MF Global had over 10 times capital in off balance sheet derivative and short selling contracts
There are more than a few nervous people on Wall St, Threadneedle St, La Défense, Ōtemachi, and all the other financial centres of the world held their breath Friday when MF Global, a Prime Broker in New York announced they were in trouble and selling their assets. That fell through over the weekend, and today MF Global are bankrupt.
This is a big deal and might be another Oliver Stone movie in the future when we look back.
The bad part of this is how it could be allowed to happen. MF were downgraded by the ratings agencies when, as reported in the NY Times:
The agencies said they were concerned that MF Global lacked a sufficient capital cushion if its $6.3 billion in European debt went bad.
Well, just is how much? They are publicly traded so I looked up their balance sheet. As usual it is horribly laid out, as is the case with all banks, and clearly designed to ensure basic items such as revenue, capital, liabilities and assets are as hard as possible to locate.
Anyhow, here is their fiscal year to Mar 2011 results:
Annual revenue: $2.2 Bn
Gross revenue after transaction expenses $1.0 Bn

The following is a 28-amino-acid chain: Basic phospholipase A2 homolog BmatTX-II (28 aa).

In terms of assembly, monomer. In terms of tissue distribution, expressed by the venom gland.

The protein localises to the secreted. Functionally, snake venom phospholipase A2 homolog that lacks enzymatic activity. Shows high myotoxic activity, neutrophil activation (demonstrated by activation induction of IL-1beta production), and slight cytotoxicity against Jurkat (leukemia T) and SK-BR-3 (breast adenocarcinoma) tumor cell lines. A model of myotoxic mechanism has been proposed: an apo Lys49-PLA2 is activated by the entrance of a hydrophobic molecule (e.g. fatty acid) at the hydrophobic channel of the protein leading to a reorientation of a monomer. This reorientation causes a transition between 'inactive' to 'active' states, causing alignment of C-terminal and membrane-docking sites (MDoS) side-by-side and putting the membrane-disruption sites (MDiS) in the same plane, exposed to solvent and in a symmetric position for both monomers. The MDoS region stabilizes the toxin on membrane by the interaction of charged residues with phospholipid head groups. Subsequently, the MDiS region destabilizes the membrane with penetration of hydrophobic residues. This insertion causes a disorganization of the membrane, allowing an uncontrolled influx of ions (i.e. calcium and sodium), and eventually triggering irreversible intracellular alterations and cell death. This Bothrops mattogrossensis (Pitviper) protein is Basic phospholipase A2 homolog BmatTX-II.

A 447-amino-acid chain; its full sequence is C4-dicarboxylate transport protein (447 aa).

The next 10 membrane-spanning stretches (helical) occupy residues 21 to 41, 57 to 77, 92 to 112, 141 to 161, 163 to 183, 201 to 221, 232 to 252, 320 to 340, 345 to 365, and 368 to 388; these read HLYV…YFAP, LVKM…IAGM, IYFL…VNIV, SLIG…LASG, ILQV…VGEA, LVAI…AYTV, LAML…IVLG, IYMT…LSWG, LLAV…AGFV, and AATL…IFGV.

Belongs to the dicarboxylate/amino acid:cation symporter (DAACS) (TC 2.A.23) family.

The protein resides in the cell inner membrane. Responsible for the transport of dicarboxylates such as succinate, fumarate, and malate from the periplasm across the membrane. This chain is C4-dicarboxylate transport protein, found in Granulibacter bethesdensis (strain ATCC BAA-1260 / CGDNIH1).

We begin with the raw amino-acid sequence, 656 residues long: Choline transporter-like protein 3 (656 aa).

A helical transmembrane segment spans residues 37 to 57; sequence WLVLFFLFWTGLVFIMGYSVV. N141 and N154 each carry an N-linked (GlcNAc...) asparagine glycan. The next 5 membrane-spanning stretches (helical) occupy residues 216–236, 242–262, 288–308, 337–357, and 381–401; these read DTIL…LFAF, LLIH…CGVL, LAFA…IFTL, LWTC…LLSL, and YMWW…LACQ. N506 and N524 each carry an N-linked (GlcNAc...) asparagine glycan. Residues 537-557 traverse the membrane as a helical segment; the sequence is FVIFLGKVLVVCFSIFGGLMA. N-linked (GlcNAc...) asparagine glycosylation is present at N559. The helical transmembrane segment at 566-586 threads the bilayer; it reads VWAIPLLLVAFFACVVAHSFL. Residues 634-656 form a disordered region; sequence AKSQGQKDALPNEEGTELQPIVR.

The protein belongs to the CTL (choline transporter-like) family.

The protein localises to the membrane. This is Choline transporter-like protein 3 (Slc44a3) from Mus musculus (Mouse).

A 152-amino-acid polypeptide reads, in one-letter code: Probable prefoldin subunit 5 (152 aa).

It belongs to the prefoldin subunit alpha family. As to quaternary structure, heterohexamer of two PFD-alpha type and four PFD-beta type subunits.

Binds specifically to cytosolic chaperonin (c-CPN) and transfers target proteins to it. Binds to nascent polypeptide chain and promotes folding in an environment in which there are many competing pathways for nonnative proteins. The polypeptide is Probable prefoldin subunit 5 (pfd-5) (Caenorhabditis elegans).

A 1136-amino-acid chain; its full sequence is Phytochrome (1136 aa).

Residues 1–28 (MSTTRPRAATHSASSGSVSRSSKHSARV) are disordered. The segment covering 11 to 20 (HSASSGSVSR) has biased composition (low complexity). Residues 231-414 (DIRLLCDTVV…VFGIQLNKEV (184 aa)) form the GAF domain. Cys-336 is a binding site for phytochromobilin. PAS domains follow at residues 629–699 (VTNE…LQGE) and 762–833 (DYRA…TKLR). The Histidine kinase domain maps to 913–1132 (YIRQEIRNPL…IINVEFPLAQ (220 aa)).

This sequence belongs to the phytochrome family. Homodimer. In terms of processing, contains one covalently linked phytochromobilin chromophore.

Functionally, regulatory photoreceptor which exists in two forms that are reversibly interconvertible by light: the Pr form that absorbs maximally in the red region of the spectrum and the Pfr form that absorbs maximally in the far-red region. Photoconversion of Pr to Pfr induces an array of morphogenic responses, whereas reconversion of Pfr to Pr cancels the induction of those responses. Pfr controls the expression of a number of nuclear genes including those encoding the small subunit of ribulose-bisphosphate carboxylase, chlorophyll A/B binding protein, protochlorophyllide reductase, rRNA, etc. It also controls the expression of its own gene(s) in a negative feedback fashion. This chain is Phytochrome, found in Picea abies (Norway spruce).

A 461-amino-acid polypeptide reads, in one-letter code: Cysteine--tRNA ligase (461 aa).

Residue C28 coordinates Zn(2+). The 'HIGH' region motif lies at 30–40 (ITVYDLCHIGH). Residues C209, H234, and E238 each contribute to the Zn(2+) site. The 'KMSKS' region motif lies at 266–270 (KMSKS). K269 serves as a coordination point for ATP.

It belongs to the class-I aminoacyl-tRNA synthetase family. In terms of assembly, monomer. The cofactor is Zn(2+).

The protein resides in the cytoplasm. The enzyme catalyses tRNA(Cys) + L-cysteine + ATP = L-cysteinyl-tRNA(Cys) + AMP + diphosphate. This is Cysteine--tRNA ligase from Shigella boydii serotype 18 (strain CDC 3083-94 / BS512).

Total Assets $40.5 Bn
Equity $ 1.4 Bn
So we can calculate Debt to Equity at 27.9:1 (39.1/ 1.4) so we are certainly in bank territory there. To a traditional banker sense this company is unbankable.
Next and most important, being the thing that brought them to down, lets look at off-balance sheet items. Again from their own financial statements here is their derivative position. There are $1.1 Bn on the asset side, and $4.5Bn on the liability side or $3.4 Bn or two and a half times capital base.
Then on page 104 there are $5.1 Bn in stocks with the ubiquitous title of “Total Securities sold, not yet purchased” – this is perfectly legal ”short selling”.
The ratings agencies marked MF down when they discovered $6.4 Bn in Euro derivative exposure. So it seems that since March the company has become even more extended. But lets stick with the Financial Statements amount. The derivative liability and the short selling amount to $9.6 Bn. If there is a 10% movement, they lose $1 Bn, 25% 2.4 Bn etc. This potential for loss must be co-related to the capital base of $1.4 Bn or even total revenue at $2.2 Bn.
Relevance to Bankwatch:
This is a classic example of why banks make regulators make governments nervous. The entire financial system (banks & brokers) is based on a set of liabilities which no one member of the financial system can manage and pay for alone. In normal business, if one person or business goes bankrupt there is some disruption, but the ripple effect is very limited, and generally life carries on.
When a bank or broker goes under the impact is felt across the entire financial system. The good news, is that this one was allowed to go bankrupt. The more interesting news is yet to be heard. Financial markets are renowned for their lemming type behavior. If MF were caught offside with too much derivative exposure against the Euro, how many others are in the same or similar category. Clearly the ratings agencies are watching this very closely and are not going to get caught out as they were 4 years ago.